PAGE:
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Listening to Armenia - Lucineh Hovanissian's Eclectic Musical Mastery.

Being a creator today means stacking up against the creativity of so many who've lived before. And if you love everything from 1000 years ago to yesterday, that's a lot of eclectic influence to sift through. It's no wonder many musicians and composers feel they have to choose a period or a style to focus upon, to quiet the clamor of the ages.

But, ultimately, why not enjoy it all? We've entered, afterall, the age of definition destruction and space compression (around the world in 180 days? more like hours!). That's why I've enjoyed Lucineh Hovanissian's performances and repertoire so much. She hasn't restricted herself to choosing. She doesn't even categorize herself, "I'm a singer, composer, and improviser."

In Lucineh's world, Sayat Nova meets jazz piano joins folk expression and blends with scatting speeches. Singing at her piano, she'll marry German and Italian song with her modern Soviet (jazz and classical) upbringing while touching the mystical middle ages on the side. Not to mention, one performance will take you all across Armenia with songs from her ancestral homeland of Van to the far mountainous regions of Karabagh. And on the way back, you might end up stopping by Paris for a croon and tipping your hat at New York without missing a swinging beat.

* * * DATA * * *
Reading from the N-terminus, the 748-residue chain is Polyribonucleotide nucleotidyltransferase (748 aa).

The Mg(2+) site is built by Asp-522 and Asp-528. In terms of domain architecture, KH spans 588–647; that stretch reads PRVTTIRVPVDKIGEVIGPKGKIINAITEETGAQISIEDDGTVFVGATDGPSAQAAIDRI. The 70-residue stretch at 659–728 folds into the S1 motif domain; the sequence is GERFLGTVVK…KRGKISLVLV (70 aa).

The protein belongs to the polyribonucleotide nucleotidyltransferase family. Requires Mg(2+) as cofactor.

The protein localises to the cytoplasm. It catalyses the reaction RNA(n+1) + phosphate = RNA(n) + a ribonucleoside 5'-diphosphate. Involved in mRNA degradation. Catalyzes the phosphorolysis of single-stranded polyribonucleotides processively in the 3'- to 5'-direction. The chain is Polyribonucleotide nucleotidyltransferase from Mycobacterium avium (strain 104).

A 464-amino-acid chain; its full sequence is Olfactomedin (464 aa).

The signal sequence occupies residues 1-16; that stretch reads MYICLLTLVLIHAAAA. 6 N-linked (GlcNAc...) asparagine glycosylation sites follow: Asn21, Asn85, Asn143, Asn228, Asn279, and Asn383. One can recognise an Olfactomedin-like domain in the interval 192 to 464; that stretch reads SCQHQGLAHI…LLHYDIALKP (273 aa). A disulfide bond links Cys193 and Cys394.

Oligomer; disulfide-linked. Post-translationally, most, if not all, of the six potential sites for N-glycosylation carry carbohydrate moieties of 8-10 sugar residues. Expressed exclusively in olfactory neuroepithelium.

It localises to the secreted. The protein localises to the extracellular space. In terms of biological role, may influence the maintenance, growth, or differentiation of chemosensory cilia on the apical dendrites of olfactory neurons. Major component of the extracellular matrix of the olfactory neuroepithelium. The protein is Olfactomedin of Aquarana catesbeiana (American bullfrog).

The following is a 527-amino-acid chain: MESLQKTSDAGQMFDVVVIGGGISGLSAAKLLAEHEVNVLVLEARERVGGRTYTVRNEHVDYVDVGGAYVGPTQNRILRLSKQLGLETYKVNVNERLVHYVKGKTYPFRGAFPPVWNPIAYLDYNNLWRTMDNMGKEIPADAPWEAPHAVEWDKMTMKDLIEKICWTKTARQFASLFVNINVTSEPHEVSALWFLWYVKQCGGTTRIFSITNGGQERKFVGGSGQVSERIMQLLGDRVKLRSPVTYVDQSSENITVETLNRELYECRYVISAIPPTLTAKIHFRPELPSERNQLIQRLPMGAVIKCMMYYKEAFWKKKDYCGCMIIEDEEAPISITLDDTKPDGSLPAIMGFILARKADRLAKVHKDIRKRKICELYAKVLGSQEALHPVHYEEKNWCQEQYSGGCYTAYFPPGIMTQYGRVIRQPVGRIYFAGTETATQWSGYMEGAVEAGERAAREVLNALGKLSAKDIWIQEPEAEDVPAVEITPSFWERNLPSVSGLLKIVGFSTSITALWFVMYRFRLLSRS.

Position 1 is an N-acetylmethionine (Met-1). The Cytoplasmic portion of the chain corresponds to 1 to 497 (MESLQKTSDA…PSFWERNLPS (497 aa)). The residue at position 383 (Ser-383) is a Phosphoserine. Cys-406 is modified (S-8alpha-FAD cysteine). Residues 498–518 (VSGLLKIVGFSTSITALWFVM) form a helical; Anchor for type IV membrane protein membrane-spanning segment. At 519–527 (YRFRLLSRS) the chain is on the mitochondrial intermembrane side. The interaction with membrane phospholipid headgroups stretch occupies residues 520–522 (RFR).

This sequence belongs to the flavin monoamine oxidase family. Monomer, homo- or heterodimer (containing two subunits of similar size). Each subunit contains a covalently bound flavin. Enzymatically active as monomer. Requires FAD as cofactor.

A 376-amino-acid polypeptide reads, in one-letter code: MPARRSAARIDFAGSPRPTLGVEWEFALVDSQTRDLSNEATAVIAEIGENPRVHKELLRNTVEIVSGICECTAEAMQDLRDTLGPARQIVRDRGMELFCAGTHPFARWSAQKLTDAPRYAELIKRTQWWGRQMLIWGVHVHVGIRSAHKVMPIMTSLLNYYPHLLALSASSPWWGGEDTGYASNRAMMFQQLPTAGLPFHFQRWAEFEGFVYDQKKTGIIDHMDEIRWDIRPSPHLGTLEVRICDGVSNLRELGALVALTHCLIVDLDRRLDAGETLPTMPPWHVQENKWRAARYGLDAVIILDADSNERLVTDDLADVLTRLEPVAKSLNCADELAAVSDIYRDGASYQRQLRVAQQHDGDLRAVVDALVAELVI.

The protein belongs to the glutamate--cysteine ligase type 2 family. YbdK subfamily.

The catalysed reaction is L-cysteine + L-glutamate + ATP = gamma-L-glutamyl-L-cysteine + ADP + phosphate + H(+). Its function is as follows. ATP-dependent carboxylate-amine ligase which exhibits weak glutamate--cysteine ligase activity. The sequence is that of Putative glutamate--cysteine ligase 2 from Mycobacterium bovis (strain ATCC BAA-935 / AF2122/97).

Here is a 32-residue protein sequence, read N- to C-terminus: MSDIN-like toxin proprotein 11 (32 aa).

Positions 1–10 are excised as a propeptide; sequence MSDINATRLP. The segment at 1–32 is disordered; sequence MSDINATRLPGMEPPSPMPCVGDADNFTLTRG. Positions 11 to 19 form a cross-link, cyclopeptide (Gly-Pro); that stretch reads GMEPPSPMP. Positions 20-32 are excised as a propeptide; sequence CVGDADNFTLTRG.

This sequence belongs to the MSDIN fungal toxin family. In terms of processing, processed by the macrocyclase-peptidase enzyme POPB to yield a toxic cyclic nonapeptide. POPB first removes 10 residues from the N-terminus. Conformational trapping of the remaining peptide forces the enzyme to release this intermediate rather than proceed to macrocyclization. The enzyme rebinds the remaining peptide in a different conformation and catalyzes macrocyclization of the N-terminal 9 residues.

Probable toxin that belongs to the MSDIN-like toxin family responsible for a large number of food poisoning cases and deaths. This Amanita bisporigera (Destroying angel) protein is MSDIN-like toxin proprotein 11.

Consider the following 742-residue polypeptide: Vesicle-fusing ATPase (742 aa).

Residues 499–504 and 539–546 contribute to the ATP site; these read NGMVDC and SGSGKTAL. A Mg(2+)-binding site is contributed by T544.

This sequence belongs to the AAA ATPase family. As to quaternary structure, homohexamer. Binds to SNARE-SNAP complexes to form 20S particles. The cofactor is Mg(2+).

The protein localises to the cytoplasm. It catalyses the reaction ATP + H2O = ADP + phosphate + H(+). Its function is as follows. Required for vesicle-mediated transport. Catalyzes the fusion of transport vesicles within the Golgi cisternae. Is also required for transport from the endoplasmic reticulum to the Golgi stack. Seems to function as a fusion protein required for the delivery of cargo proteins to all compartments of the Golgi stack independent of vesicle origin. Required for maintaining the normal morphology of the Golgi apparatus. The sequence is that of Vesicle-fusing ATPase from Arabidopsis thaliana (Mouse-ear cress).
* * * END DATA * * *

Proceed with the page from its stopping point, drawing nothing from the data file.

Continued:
When one has built up one's musical technique and talent to a point that it serves one rather than pigeon-holing by what it lacks, one is free. Lucineh's unbridled expression lives through her voice and nimble fingers flying across the black and whites. She improvises on known works (she does a mean scatting Sabre Dance, for example), writes her very own, or simply interprets age-old songs and will perform all with fluidity and vigorous confidence. I was taken by her jazz-cabaret style performance in New York City's "unWINEd" where she engaged the audience with fascinating explanations of each work's source or inspiration. Afterwards, I asked her what she would choose to say of her relationship to music in general. Lucineh's response certainly rang true with what I'd experienced from her playing first hand: Fantasy & freedom have no other limits besides those one puts [on] him or herself. From this point of view, NYC is a special place for an artist!

Lucineh is from Yerevan but just as her music travels across the globe, so does she. Her next live performance will be in France. But you can listen to streaming clips of her work here. Check out the video below from her NYC performance featuring her own version of Humoresque, full of Gomidas references and Gershwin-like turns reminiscent of An American in Paris.

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